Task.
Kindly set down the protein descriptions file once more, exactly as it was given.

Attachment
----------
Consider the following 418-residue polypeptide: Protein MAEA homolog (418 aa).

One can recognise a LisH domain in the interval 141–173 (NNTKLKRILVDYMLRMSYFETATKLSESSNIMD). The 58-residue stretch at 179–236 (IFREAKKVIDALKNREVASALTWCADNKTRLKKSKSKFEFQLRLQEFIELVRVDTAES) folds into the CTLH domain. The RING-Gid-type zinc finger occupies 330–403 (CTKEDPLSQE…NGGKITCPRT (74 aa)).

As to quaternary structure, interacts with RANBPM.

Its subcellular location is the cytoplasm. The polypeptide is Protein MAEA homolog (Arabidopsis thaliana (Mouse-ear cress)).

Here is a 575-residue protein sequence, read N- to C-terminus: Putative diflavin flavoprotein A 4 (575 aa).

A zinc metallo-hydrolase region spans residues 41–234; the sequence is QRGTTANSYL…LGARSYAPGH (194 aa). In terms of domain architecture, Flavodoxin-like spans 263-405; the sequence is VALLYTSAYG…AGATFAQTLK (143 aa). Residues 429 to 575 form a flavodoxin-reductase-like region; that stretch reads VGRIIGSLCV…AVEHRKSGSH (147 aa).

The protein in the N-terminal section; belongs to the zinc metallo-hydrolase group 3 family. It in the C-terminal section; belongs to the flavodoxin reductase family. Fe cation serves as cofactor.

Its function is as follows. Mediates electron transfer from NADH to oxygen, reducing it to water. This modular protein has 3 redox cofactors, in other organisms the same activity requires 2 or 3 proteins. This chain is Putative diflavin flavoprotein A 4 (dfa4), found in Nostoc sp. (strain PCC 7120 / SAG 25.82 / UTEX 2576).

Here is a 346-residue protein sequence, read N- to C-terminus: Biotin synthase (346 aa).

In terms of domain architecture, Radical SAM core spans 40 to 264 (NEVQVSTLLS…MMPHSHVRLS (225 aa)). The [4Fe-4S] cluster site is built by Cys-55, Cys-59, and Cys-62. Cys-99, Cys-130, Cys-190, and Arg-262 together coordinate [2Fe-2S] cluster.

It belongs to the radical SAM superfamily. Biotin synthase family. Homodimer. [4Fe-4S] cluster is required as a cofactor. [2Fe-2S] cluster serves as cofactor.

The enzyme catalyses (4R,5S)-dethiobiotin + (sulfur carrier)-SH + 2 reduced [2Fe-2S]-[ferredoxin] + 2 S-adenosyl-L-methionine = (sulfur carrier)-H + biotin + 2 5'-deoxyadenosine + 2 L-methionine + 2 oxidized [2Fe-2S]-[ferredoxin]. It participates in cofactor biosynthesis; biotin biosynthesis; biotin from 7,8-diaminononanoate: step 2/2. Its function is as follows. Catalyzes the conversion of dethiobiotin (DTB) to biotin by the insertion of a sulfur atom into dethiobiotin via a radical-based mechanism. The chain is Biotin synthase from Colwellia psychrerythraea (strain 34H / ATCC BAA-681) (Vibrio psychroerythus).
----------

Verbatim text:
Consider the following 418-residue polypeptide: Protein MAEA homolog (418 aa).

One can recognise a LisH domain in the interval 141–173 (NNTKLKRILVDYMLRMSYFETATKLSESSNIMD). The 58-residue stretch at 179–236 (IFREAKKVIDALKNREVASALTWCADNKTRLKKSKSKFEFQLRLQEFIELVRVDTAES) folds into the CTLH domain. The RING-Gid-type zinc finger occupies 330–403 (CTKEDPLSQE…NGGKITCPRT (74 aa)).

As to quaternary structure, interacts with RANBPM.

Its subcellular location is the cytoplasm. The polypeptide is Protein MAEA homolog (Arabidopsis thaliana (Mouse-ear cress)).

Here is a 575-residue protein sequence, read N- to C-terminus: Putative diflavin flavoprotein A 4 (575 aa).

A zinc metallo-hydrolase region spans residues 41–234; the sequence is QRGTTANSYL…LGARSYAPGH (194 aa). In terms of domain architecture, Flavodoxin-like spans 263-405; the sequence is VALLYTSAYG…AGATFAQTLK (143 aa). Residues 429 to 575 form a flavodoxin-reductase-like region; that stretch reads VGRIIGSLCV…AVEHRKSGSH (147 aa).

The protein in the N-terminal section; belongs to the zinc metallo-hydrolase group 3 family. It in the C-terminal section; belongs to the flavodoxin reductase family. Fe cation serves as cofactor.

Its function is as follows. Mediates electron transfer from NADH to oxygen, reducing it to water. This modular protein has 3 redox cofactors, in other organisms the same activity requires 2 or 3 proteins. This chain is Putative diflavin flavoprotein A 4 (dfa4), found in Nostoc sp. (strain PCC 7120 / SAG 25.82 / UTEX 2576).

Here is a 346-residue protein sequence, read N- to C-terminus: Biotin synthase (346 aa).

In terms of domain architecture, Radical SAM core spans 40 to 264 (NEVQVSTLLS…MMPHSHVRLS (225 aa)). The [4Fe-4S] cluster site is built by Cys-55, Cys-59, and Cys-62. Cys-99, Cys-130, Cys-190, and Arg-262 together coordinate [2Fe-2S] cluster.

It belongs to the radical SAM superfamily. Biotin synthase family. Homodimer. [4Fe-4S] cluster is required as a cofactor. [2Fe-2S] cluster serves as cofactor.

The enzyme catalyses (4R,5S)-dethiobiotin + (sulfur carrier)-SH + 2 reduced [2Fe-2S]-[ferredoxin] + 2 S-adenosyl-L-methionine = (sulfur carrier)-H + biotin + 2 5'-deoxyadenosine + 2 L-methionine + 2 oxidized [2Fe-2S]-[ferredoxin]. It participates in cofactor biosynthesis; biotin biosynthesis; biotin from 7,8-diaminononanoate: step 2/2. Its function is as follows. Catalyzes the conversion of dethiobiotin (DTB) to biotin by the insertion of a sulfur atom into dethiobiotin via a radical-based mechanism. The chain is Biotin synthase from Colwellia psychrerythraea (strain 34H / ATCC BAA-681) (Vibrio psychroerythus).